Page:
MRI Web Clinics
Home 9 Web Clinic 9 Hereditary Multiple Exostoses
MRI Web Clinic - March 2016

Hereditary Multiple Exostoses

Martha A. Norris, M.D.

Download this Web Clinic in PDF

Click submit to be taken directly to your .pdf download.

Clinical History:

A 19 year-old male presents with distal femur pain from a running injury 1 week ago. What are the findings? What is your diagnosis?




Figure 1:

AP and lateral radiographs of the knee (1A), T1-weighted coronal image through both knees (1B), and STIR coronal (left) and fat-suppressed proton density-weighted axial (right) images (1C).






Figure 2:

(2a) The AP and lateral radiographs of the knee demonstrate widening of the metaphyses with multiple osteochondromas (arrowheads). (2b) The T1-weighted coronal images demonstrate bilateral osteochondromas (arrowheads). (2c) The STIR coronal (left) and proton density-weighted fat-suppressed axial (right) images reveal a fracture (arrows) at the base of a pedunculated osteochondroma of the femur with adjacent soft tissue edema. The fracture is not visible on the plain films.



Hereditary multiple exostoses (HME) with fracture.



Hereditary multiple exostoses (HME) is an autosomal dominant disorder in which multiple exostoses, or osteochondromas, form. The lesions are caused by separation of a cartilage fragment from the epiphyseal growth plate which herniates through the periosteum surrounding the growth plate. The fragment grows and undergoes enchondral ossification resulting in a subperiosteal bony protuberance with a cartilage cap.1 The disorder was first described in 1786 and a familial occurrence was first recorded in 1814.1,2 Around 60 to 70% of patients have a positive family history.HME has also been seen in other animals, including horses, cats, dogs and lizards.2

Most patients are diagnosed between the ages of 5 and 12 and some can be diagnosed at birth.1 Osteochondromas continue to grow until the child reaches skeletal maturity at which point no new lesions will occur.2 Spontaneous regression has been reported in childhood and puberty, particularly following a fracture.1,2,3


Complications and Imaging

Osteochondromas, whether single or multiple, are typically asymptomatic unless complications occur. Most complications are common to both HME and solitary exostoses but are more common in HME, primarily because of the increased number of lesions. Growth retardation and metaphyseal widening, caused by disruption of normal bone tubulation by the lesions, are specific to HME.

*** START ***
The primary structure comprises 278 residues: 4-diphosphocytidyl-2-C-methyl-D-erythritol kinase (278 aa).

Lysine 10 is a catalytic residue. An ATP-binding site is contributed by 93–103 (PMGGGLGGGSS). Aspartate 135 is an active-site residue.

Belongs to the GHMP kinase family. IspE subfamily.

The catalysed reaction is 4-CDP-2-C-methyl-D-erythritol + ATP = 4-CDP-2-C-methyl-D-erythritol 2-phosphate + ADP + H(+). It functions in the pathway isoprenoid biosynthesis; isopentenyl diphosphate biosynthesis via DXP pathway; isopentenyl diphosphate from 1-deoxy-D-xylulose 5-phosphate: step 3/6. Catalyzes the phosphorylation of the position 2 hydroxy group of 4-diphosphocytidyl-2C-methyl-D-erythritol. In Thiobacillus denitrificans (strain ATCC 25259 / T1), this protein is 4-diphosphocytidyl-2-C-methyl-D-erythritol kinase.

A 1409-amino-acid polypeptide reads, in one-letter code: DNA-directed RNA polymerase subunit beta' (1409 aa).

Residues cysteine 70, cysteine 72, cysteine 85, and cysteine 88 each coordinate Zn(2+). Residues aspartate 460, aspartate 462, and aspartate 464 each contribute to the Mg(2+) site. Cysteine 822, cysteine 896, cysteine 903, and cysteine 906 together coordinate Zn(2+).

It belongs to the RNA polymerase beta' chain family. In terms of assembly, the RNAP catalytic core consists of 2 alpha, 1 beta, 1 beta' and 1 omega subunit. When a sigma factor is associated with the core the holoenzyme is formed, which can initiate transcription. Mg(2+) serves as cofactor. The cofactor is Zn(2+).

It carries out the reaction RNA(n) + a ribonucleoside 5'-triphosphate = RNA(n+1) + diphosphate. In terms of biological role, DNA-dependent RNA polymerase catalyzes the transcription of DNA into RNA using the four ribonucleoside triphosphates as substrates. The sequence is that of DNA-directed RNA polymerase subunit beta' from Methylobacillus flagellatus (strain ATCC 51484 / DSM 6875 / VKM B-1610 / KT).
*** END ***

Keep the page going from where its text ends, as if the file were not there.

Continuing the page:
Figure 3:

AP radiograph of both knees shows the classic findings of HME, including broadening of the metaphyses (asterisks) and multiple osteochondromas (arrowheads).


HME may result in deformity and remodeling of adjacent bony structures. Neural impingement may result in pain. The spinal cord can be compressed by vertebral or rib exostoses. Muscle weakness and atrophy are additional possible sequelae of nerve impingement.3  Vascular complications include displacement, stenosis, occlusion and pseudoaneurysm formation.1


Figure 4:

Coronal proton density-weighted fat-suppressed (top left) and axial T1-wieghted (top right) images with corresponding CT images (bottom) demonstrate a sessile osteochondroma (asterisks) arising from the lateral distal tibial diaphysis causing marked thinning and remodeling of the fibula (arrowheads).


Formation of an overlying adventitial bursa can occur which may present as an enlarging mass.The bursa may be complicated by inflammation, infection, hemorrhage, chondral bodies and synovial chondromatosis.The cartilage cap can be prominent in a child and shows high signal intensity on fluid sensitive sequences and differentiation from a bursa can be difficult.


Figure 5:

A 25 year-old woman presented with a painful mass. Axial (left) and sagittal (right) proton density-weighted fat-suppressed images show a large osteochondroma (asterisks) projecting from the posterior femur. A large complex adventitial bursa (arrowheads) has formed with adjacent soft tissue inflammation and displacement of the popliteal vessels (arrows).


Figure 6:

Axial (left) and coronal (right) proton density-weighted fat-suppressed images of a femoral osteochondroma in a 13 year-old shows a normal high signal intensity cartilage cap (arrowheads) which could be mistaken for a bursa.


Figure 7: